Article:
One of the most promising new ideas about the causes of cancer, known as the cancer stem-cell model, must be reassessed because it is based largely on evidence from a laboratory test that is surprisingly flawed when applied to some cancers, University of Michigan researchers have concluded.
By upgrading the lab test, the U-M scientists showed that melanoma - the deadliest form of skin cancer - does not follow the conventional cancer stem-cell model, as prior reports had suggested.
The findings, to be published as the cover article in the 4 December edition of Nature, also raise questions about the model's application to other cancers, said Sean Morrison, director of the Centre for Stem Cell Biology at the U-M Life Sciences Institute.
'I think the cancer stem-cell model will, in the end, hold up for some cancers,' Morrison said. 'But other cancers, like melanoma, probably won't follow a cancer stem-cell model at all. The field will have to be reassessed after more time is spent to optimise the methods used to detect cancer stem cells.'
The cancer stem-cell model has steadily gained supporters over the last decade. It states that a handful of rogue stem cells drive the formation and growth of malignant tumours in many cancers. Proponents of the controversial idea have been pursuing new treatments that target these rare stem cells, instead of trying to kill every cancer cell in a patient's body.
But in a series of experiments involving human melanoma cells transplanted into mice, Morrison's team found that the tumour-forming cells aren't rare at all. They're quite common, in fact, but standard laboratory tests failed to detect most of them.
Scientists previously estimated that only one in 1 million melanoma cells has the ability to run wild, exhibiting the kind of unchecked proliferation that leads to new tumours. These aggressive interlopers are the cancer stem cells, according to backers of the model.
But after updating and improving the laboratory tests used to detect these aberrant cells, Morrison's team determined that at least one-quarter of melanoma cells are 'tumourigenic,' meaning they have the ability to form new tumours. The laboratory tests are known as assays.
'The assay on which the field is based misses most of the cancer cells that can proliferate to form tumours,' Morrison said. 'Our data suggest that it's not going to be possible to cure melanoma by targeting a small sub-population of cells.'
Melanoma kills more than 8,000 Americans each year. The human melanoma cells used in the mouse experiments were provided - with the patients' consent - by a team from the U-M's Multidisciplinary Melanoma Program, one of the country's largest melanoma programs and part of the U-M Comprehensive Cancer Centre.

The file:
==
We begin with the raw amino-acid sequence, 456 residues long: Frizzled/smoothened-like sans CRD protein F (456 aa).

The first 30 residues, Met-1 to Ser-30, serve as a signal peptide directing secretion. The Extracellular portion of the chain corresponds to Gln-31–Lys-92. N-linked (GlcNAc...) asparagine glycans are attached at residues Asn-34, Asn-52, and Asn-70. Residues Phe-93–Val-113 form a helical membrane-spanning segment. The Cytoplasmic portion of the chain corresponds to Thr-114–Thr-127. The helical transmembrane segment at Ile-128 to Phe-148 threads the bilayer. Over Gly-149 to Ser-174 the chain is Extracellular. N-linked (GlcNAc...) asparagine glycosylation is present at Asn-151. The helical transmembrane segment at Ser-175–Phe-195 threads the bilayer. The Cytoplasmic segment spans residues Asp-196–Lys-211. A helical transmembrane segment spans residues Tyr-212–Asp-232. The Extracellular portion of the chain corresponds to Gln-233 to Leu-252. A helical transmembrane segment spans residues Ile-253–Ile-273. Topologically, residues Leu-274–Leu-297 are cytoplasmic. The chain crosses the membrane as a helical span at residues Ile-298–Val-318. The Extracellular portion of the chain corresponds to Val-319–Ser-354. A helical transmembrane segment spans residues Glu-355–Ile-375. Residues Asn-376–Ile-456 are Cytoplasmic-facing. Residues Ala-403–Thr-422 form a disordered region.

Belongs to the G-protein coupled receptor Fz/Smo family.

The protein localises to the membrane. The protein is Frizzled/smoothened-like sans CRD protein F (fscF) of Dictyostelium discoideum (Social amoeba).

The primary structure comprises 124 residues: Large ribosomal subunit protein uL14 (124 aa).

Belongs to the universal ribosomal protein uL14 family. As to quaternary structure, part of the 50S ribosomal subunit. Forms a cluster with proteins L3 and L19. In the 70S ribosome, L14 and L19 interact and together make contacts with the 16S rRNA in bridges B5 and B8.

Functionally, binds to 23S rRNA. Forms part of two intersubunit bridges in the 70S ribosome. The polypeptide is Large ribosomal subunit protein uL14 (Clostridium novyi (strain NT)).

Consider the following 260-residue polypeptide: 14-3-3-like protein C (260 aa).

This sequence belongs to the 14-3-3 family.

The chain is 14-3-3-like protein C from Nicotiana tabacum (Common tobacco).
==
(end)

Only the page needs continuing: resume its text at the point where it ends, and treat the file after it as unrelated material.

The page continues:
'People were looking to the cancer stem-cell model as an exciting new source for the development of life-saving cures for advanced melanoma,' said Dr Timothy Johnson, director of the U-M melanoma program and a co-author of the Nature paper. 'Unfortunately, our results show that melanoma does not strictly follow this model.
'So we'll need to redirect our scientific efforts and remain focused on the fundamental biological processes underlying the growth of melanomas in humans,' said Johnson, a cutaneous oncologist. 'And as we pursue new treatments for advanced melanoma, we'll have to consider that a high proportion of cancer cells may need to be killed.'
Morrison and Johnson stressed that the team's findings do not broadly invalidate the cancer stem-cell model. Cancer stem cells likely do exist in some forms of cancer but are 'probably much more common than people have been estimating,' Morrison said.
The standard technique used to detect tumour-causing cancer cells in mouse transplants is called the NOD/SCID assay. NOD/SCID mice have defective immune systems. Scientists use the severely immunocompromised mice because the rodents don't reject transplanted human cancer cells the way normal mice would.
However, while the immune system in NOD/SCID mice is impaired, it's not completely inoperative. The mice lack T and B immune cells but still possess natural killer cells, which attack and destroy many of the transplanted human cancer cells.
Morrison's team replaced NOD/SCID mice with mice that lacked T cells, B cells and natural killer cells - and made a few other improvements to the assay. Using the modified assay, they found that about one in four transplanted melanoma cells formed tumours in the mice.
They concluded that previous studies using NOD/SCID mice vastly underestimated the number of tumour-causing melanoma cells, partly because natural killer cells wiped out many of the cancer cells. But once the natural killer cells were eliminated, the 'more permissive conditions' allowed many of the transplanted melanoma cells to survive and thrive, the authors wrote.
Co-lead authors of the Nature paper are Life Sciences Institute research fellows Elsa Quintana and Mark Shackleton. In addition to Morrison and Johnson, other co-authors are U-M surgical oncologist Dr Michael Sabel and U-M dermatopathologist Dr Douglas Fullen.
The work was supported by the Howard Hughes Medical Institute, the Allen H. Blondy Research Fellowship and the Lewis and Lillian Becker gift.